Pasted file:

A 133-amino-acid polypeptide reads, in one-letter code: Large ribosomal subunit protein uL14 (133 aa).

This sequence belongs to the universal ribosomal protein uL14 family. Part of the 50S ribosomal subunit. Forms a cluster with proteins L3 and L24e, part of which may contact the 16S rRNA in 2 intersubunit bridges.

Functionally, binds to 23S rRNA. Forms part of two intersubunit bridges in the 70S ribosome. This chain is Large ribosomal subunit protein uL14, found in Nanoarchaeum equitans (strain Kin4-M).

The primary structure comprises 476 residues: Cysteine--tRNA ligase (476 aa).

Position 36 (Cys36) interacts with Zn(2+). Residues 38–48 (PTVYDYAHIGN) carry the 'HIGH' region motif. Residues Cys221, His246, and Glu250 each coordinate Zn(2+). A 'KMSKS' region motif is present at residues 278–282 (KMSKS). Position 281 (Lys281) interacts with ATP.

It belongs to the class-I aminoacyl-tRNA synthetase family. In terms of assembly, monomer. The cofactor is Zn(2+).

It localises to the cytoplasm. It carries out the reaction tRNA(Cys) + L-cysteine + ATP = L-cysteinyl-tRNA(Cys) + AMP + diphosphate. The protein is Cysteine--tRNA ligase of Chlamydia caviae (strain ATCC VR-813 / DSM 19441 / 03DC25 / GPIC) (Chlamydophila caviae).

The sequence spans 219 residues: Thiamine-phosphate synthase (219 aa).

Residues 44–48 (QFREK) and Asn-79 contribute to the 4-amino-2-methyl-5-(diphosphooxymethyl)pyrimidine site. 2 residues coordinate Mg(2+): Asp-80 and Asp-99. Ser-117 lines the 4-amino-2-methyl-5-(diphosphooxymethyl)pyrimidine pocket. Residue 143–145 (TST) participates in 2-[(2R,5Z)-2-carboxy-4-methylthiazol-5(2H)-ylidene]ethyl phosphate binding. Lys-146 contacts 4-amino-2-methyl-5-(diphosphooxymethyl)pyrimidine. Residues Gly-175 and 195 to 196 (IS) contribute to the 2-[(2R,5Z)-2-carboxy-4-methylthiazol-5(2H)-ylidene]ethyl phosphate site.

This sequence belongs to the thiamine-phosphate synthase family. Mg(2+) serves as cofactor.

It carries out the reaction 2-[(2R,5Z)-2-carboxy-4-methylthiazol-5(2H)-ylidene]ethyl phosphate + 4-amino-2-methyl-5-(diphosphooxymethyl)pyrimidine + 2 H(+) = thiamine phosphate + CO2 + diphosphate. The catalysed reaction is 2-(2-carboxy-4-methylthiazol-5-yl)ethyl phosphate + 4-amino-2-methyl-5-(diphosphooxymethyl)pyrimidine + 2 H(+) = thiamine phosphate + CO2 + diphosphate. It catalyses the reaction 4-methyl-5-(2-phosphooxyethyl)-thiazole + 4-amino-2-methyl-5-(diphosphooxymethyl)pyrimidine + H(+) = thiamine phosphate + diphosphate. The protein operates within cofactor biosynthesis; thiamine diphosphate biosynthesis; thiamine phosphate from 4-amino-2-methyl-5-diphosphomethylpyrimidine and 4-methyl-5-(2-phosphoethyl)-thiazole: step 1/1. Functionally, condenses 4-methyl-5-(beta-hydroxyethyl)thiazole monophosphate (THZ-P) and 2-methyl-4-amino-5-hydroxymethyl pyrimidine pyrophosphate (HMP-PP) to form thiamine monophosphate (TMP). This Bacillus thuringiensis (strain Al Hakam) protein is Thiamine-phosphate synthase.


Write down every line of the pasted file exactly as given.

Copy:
A 133-amino-acid polypeptide reads, in one-letter code: Large ribosomal subunit protein uL14 (133 aa).

This sequence belongs to the universal ribosomal protein uL14 family. Part of the 50S ribosomal subunit. Forms a cluster with proteins L3 and L24e, part of which may contact the 16S rRNA in 2 intersubunit bridges.

Functionally, binds to 23S rRNA. Forms part of two intersubunit bridges in the 70S ribosome. This chain is Large ribosomal subunit protein uL14, found in Nanoarchaeum equitans (strain Kin4-M).

The primary structure comprises 476 residues: Cysteine--tRNA ligase (476 aa).

Position 36 (Cys36) interacts with Zn(2+). Residues 38–48 (PTVYDYAHIGN) carry the 'HIGH' region motif. Residues Cys221, His246, and Glu250 each coordinate Zn(2+). A 'KMSKS' region motif is present at residues 278–282 (KMSKS). Position 281 (Lys281) interacts with ATP.

It belongs to the class-I aminoacyl-tRNA synthetase family. In terms of assembly, monomer. The cofactor is Zn(2+).

It localises to the cytoplasm. It carries out the reaction tRNA(Cys) + L-cysteine + ATP = L-cysteinyl-tRNA(Cys) + AMP + diphosphate. The protein is Cysteine--tRNA ligase of Chlamydia caviae (strain ATCC VR-813 / DSM 19441 / 03DC25 / GPIC) (Chlamydophila caviae).

The sequence spans 219 residues: Thiamine-phosphate synthase (219 aa).

Residues 44–48 (QFREK) and Asn-79 contribute to the 4-amino-2-methyl-5-(diphosphooxymethyl)pyrimidine site. 2 residues coordinate Mg(2+): Asp-80 and Asp-99. Ser-117 lines the 4-amino-2-methyl-5-(diphosphooxymethyl)pyrimidine pocket. Residue 143–145 (TST) participates in 2-[(2R,5Z)-2-carboxy-4-methylthiazol-5(2H)-ylidene]ethyl phosphate binding. Lys-146 contacts 4-amino-2-methyl-5-(diphosphooxymethyl)pyrimidine. Residues Gly-175 and 195 to 196 (IS) contribute to the 2-[(2R,5Z)-2-carboxy-4-methylthiazol-5(2H)-ylidene]ethyl phosphate site.

This sequence belongs to the thiamine-phosphate synthase family. Mg(2+) serves as cofactor.

It carries out the reaction 2-[(2R,5Z)-2-carboxy-4-methylthiazol-5(2H)-ylidene]ethyl phosphate + 4-amino-2-methyl-5-(diphosphooxymethyl)pyrimidine + 2 H(+) = thiamine phosphate + CO2 + diphosphate. The catalysed reaction is 2-(2-carboxy-4-methylthiazol-5-yl)ethyl phosphate + 4-amino-2-methyl-5-(diphosphooxymethyl)pyrimidine + 2 H(+) = thiamine phosphate + CO2 + diphosphate. It catalyses the reaction 4-methyl-5-(2-phosphooxyethyl)-thiazole + 4-amino-2-methyl-5-(diphosphooxymethyl)pyrimidine + H(+) = thiamine phosphate + diphosphate. The protein operates within cofactor biosynthesis; thiamine diphosphate biosynthesis; thiamine phosphate from 4-amino-2-methyl-5-diphosphomethylpyrimidine and 4-methyl-5-(2-phosphoethyl)-thiazole: step 1/1. Functionally, condenses 4-methyl-5-(beta-hydroxyethyl)thiazole monophosphate (THZ-P) and 2-methyl-4-amino-5-hydroxymethyl pyrimidine pyrophosphate (HMP-PP) to form thiamine monophosphate (TMP). This Bacillus thuringiensis (strain Al Hakam) protein is Thiamine-phosphate synthase.